Lastly, people fail because they lack good systems. In this context, I’m referring to systems as the routines you create to enable the good, productive behaviors to occur. Just like a business has numerous systems to ensure its smooth operation, your life needs systems to ensure the smooth execution of these good behaviors. This is where things like meal planning and prep, creating a regular workout schedule in your calendar, and purposefully crafting your daily routine can support your success. These routines can ensure you “have enough time for exercise,” you prioritize effectively, and you prevent the little nuances of life from getting in the way of your progress.

Can you please share your “5 Non-Intuitive Lifestyle Tweaks That Will Dramatically Improve One’s Wellbeing”? (Please share a story or an example for each, and feel free to share ideas for mental, emotional and physical health.)

First and foremost, move your body everyday. Exercise is the closest thing to the fountain of youth that we have, and everyone has access to it in some capacity. It could be a simple as a walk, but just moving your body everyday will dramatically improve your wellbeing in a variety of ways. Personally, I like to set a minimum amount of daily physical activity for myself; I call it my minimum activity plan (MAP). This is the minimum physical activity I need every day to feel my best. If I do more, great! If life gets chaotic, then I just try to reach this minimum. Each person’s MAP will be different, and that’s the beauty of it. My minimum is a 2-mile run, and for my mother it’s 10-minutes on a stationary bike. In either case, we can feel good at the end of the day knowing we moved our bodies.

Get an appropriate amount of sleep. There is a growing body of research to suggest that being chronically sleep deprived is more detrimental to our health than we thought. In fact, research has shown that being awake for 24 consecutive hours is equivalent to having a blood alcohol content (BAC) over the legal limit. Set a sleep schedule for yourself to get a minimum of seven hours each night. Create a night time routine to put your phone away, to shut off any screens, and to do something relaxing (like reading) to allow yourself time to wind down from the day.

Even though sleep is super important, occasionally have the sleepless night out with friends. Strong social ties are becoming more rare because we spend an increasing amount of our time on social media interacting with people virtually. The benefit to spending quality time with friends and family can’t be understated. You need these bonds to be happy and improve your wellbeing. Recently I was traveling through Rome, and coincidentally had friends who were there on their honeymoon. We decided to meet up at a restaurant to have dinner. Dinner turned into multiple bottles of wine, lots of laughs, and staying there until well past two in the morning. I had to be up early with a busy site-seeing schedule the next day. I opted to lose a little sleep, because how often do you get to hang out with friends in a foreign country like that? Be sure to make time for these social events, even if it means occasionally losing some sleep. I don’t regret my decision one bit.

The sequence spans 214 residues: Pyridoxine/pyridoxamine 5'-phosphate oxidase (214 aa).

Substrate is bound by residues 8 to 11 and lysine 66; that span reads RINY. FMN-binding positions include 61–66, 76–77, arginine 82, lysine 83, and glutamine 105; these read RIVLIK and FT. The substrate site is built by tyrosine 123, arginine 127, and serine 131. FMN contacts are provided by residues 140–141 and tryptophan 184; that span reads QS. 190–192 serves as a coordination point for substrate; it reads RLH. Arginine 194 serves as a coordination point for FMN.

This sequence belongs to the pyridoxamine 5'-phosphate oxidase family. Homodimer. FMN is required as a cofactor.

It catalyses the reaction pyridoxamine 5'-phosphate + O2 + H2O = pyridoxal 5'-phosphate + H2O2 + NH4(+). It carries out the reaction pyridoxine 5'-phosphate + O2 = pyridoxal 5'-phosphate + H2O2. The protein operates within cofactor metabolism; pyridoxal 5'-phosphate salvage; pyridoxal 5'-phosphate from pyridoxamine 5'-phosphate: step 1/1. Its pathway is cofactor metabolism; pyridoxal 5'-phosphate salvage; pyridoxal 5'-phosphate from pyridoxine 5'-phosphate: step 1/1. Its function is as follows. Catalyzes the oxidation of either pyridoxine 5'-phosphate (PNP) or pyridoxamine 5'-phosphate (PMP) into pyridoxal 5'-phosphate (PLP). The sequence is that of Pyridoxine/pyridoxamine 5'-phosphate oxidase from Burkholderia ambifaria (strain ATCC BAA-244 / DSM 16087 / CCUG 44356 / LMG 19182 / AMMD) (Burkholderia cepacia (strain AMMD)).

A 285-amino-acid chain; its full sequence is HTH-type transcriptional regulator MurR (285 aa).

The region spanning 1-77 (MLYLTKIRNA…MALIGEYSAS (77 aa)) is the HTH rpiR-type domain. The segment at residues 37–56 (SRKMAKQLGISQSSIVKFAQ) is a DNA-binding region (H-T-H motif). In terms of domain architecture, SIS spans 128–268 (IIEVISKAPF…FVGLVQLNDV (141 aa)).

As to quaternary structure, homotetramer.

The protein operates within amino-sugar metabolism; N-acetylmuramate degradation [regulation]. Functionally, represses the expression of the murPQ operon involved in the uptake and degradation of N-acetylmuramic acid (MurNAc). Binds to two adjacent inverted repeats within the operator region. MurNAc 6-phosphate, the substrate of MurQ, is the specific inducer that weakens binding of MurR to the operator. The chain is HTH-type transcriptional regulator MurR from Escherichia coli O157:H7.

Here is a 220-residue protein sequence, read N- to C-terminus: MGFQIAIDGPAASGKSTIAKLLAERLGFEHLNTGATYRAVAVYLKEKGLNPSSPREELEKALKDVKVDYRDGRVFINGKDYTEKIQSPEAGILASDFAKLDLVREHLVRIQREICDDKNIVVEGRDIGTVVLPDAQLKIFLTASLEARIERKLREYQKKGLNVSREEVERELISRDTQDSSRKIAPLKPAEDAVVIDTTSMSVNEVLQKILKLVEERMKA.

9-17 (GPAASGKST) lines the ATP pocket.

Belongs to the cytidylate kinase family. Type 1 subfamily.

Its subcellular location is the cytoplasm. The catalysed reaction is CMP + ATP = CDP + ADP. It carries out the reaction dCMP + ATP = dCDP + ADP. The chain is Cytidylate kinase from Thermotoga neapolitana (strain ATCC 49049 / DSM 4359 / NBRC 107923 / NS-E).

Experience new things. I think a lot of people don’t understand the power of experiences to shape their lives. New experiences — everything from traveling to trying new skills — can make you happier, shift your understanding of the world, and can even keep your brain sharper. Not to mention, experiences can create fond memories and give you some great stories to share later on. I’m constantly seeking new experiences, whether traveling to new places (such as my recent trip to Italy), being adventurous (like running with the bulls in Spain last year), or trying a new activity (like the salsa dancing lessons I’m taking with my girlfriend). New experiences will enrich your life.

Find an activity to help you manage stress. Chronic stress can deteriorate the body. It can make it harder to lose weight, and lead to a variety of other physiological problems. (I’ve seen people so stressed their digestive system didn’t work properly.) Every person should identify one or more activities that helps them relieve stress. For me, its running outdoors. There’s something meditative about it for me, the rhythmic motion of my body liberates my mind and allows my thoughts to wander. My girlfriend, who hates running, chooses instead to participate in a meditation class. Some might opt to build puzzles, some like knitting, and others might choose to get regular massages. Whatever you choose, be sure to do it frequently to help manage stress levels.

As an expert, this might be obvious to you, but I think it would be instructive to articulate this for the public. Aside from weight loss, what are 3 benefits of daily exercise? Can you explain?

Exercise has a variety of benefits aside from weight loss.

1) Daily exercise can make you happier.

Studies are beginning to show that exercise has a powerful combative effect on symptoms of anxiety and depression. Daily physical activity can reduce these symptoms, boost positive feelings, and increase energy levels during the day — leading to greater feelings of wellbeing and happiness.

2) Daily exercise can boost your confidence.